Lead generation can be one of the most frustrating parts of having a business. Finding the key to what gets people to click on your site, or visit your storefront, is a feat not easily mastered by any business owner. To help ease that frustration, and get the ball rolling, here are six solid ways to generate leads both online and offline: (more…)
There are two main levels of networking for the modern-day entrepreneur: virtual and real-life. While virtual ties have their own strengths, the strongest partnerships and the deepest trusts are still built in the real-world. That is why, as an entrepreneur, you should want to go beyond your virtual network and build stronger ties offline. Start your real-world networking today with the help of these tips: (more…)
Starting a new business is an exciting venture! That is, until the realization of just how much money you will need takes you down a few notches. Before you get too discouraged, know that you have several options available to you.
One of those options is crowdfunding. Crowdfunding is the process of raising small amounts of money from a large amount of people- this can be with the help of friends and family as well as people you don’t know. If you approach it correctly, attracting crowdfunding investors can be just what you need to get your business up and running, as long as you’re careful.
Now, the safest way to go about something that has potential legal implications is to know exactly what is allowed and what isn’t. Law enforcement has never taken “I didn’t know I was doing something wrong!” as a valid excuse.
So what should I steer clear of when crowdfunding?
According to Biz Journals, a crowd funder may receive a reward for their donation once the company is up and running, but they cannot claim any ownership or financial gain in the business. For example, would-be authors can promise crowd fund investors copies of their signed books or acknowledgements for donations, but business owners can’t exchange equity for investments.
If you want to give away equity in exchange for funds, you need to work with accredited investors—people who make over $200,000 and have over $1 million in assets.
Forgetting about Taxes
The funds you get from your crowdfunding efforts are considered taxable income. Don’t forget that you must follow the federal and state tax laws you are subject to. If you plan to go the crowdfunding route, calculate taxes into your financial goals.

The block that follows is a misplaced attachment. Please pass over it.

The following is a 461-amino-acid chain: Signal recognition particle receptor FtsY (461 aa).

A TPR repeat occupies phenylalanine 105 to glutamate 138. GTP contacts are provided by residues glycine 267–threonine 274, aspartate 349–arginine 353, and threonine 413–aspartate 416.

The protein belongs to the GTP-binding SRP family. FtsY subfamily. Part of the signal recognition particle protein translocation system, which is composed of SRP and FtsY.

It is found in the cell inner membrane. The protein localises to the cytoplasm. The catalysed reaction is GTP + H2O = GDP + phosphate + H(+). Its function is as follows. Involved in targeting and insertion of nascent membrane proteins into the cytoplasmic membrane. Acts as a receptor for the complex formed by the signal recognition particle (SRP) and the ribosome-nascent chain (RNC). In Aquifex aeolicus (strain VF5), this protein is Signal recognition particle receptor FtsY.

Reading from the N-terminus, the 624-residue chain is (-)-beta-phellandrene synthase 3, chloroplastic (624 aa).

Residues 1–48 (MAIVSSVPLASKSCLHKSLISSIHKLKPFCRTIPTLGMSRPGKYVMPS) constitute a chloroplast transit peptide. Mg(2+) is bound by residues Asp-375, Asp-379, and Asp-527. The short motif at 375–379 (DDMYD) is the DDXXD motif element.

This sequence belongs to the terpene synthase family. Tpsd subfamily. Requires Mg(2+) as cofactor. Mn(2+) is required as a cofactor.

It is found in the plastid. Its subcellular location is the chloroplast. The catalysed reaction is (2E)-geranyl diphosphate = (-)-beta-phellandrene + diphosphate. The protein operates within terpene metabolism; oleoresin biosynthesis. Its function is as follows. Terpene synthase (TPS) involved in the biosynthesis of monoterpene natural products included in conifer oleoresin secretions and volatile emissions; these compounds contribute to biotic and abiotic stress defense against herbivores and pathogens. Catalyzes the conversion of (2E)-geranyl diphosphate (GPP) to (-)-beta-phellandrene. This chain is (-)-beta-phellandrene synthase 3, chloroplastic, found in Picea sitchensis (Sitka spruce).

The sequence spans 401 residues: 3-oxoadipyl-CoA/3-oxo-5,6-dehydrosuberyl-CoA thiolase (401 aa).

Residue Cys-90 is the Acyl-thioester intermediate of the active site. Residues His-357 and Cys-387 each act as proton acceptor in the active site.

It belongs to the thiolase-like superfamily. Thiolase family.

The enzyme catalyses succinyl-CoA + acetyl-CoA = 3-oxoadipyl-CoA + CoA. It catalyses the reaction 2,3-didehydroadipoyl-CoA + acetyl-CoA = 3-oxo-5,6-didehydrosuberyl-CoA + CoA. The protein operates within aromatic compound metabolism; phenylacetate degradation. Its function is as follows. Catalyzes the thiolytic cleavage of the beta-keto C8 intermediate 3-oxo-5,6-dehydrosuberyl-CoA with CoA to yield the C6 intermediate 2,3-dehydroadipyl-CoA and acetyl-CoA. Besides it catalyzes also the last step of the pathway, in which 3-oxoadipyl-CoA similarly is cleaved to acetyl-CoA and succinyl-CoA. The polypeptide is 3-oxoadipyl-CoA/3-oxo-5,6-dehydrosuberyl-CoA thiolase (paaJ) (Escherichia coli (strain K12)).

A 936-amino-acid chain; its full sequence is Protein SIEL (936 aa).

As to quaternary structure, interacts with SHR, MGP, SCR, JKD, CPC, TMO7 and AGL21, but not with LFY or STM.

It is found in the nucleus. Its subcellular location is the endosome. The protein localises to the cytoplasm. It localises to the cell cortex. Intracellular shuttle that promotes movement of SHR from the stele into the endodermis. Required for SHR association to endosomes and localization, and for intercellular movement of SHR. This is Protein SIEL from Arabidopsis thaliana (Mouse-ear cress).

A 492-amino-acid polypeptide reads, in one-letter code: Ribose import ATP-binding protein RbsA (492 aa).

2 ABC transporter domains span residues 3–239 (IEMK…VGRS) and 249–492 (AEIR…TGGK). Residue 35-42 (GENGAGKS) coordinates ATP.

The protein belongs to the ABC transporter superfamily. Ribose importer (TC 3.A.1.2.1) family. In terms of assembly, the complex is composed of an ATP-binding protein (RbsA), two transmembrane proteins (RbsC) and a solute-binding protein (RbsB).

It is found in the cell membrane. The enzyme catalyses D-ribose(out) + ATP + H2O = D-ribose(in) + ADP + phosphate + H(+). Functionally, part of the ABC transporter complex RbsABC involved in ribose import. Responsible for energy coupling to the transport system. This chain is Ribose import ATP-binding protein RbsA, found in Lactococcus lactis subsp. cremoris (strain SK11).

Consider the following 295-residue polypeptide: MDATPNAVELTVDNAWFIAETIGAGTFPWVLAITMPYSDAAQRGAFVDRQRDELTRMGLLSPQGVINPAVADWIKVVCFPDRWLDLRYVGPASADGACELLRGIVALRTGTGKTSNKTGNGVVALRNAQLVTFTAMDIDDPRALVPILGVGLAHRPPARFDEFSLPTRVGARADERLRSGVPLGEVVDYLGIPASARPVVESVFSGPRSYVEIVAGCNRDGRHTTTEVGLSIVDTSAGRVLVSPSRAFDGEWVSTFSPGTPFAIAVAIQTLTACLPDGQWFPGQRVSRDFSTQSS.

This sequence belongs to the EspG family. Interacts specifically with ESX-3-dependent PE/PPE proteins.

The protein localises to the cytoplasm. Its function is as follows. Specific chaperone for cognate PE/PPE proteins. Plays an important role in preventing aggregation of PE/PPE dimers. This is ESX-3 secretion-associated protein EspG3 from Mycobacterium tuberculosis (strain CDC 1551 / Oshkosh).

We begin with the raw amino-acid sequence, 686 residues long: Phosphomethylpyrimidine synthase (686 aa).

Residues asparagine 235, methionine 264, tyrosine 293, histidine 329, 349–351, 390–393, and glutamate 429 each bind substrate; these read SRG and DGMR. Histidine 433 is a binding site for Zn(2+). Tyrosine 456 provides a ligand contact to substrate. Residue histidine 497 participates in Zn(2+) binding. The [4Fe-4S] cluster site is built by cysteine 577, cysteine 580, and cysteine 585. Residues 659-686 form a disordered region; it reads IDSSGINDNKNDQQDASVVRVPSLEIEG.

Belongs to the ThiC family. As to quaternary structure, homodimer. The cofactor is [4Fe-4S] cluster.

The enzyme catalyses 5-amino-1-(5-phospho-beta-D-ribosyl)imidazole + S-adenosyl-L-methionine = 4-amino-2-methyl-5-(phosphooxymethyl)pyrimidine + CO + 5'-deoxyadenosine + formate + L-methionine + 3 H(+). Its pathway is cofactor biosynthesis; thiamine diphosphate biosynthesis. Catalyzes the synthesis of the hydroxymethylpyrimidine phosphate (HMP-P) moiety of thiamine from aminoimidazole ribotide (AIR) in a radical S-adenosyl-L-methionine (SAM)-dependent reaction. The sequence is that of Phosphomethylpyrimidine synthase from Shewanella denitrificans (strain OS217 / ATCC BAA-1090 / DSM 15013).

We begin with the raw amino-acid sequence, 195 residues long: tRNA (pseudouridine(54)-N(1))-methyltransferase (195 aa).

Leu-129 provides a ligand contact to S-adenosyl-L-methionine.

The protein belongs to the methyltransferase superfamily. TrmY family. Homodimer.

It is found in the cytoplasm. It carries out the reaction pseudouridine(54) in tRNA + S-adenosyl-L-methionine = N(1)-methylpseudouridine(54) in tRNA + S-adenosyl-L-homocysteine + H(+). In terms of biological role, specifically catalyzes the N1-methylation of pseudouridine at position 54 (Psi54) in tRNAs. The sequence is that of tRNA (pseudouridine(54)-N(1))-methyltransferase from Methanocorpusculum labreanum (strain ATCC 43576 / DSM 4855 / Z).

The typical crowdfunding effort is set up in a way that the person asking for funding promises rewards (not equity) to people who invest. Some crowdfunding sites use an all-or-nothing system where if a person reaches their goal, they keep the funding and must follow through on their promises. If they don’t reach their goal, the money goes back to the investors.
If you reach your goal and fail to follow through with your promised incentives, you could be considered in breach of contract. Unless you want to face a class-action lawsuit, follow through on any promises made during the crowdfunding process.
Where should I look for funding?
If you want to start a company or dive into a project that needs funding, sites like KickStarter or IndieGogo are useful mediums for making money. These have been especially great resources for artistic projects, such as publishing a book, starting a food truck, creating an art exhibit, or designing a new product.
Are there any other rules to keep in mind?
Crowdfunding is subject to rules placed by the Securities and Exchange Commission (SEC) and the Jumpstart Our Business Startups (JOBS) Act- these rules are under constant discussion. As seen on Forbes, here are the rules you must follow if you plan on utilizing crowdfunding for your startup:
- You can only accept up to $1 million dollars per 12-month period through crowdfunding.
- If you are starting an investment company or a public-reporting company, you cannot use crowdfunding.
- Crowdfund investors are only allowed to give a certain amount of money during a 12-month period. For investors who make over $100,000/yr., they can only give 10% of their income or net worth. For those who make less than $100,000/yr., they can only give up to 5% of their income (or up to $2,000, depending on which is greater).
- You can only find crowdfunding through registered broker-dealers or “funding portals.”
- You cannot advertise except to direct potential investors to your broker or funding portal.
- If you complete a crowdfunding crowd, make sure you file the correct reports with the SEC.
The laws surrounding crowdfunding and business startups are complicated. To be absolutely sure you don’t cross any legal lines, talk to a lawyer who works with business law.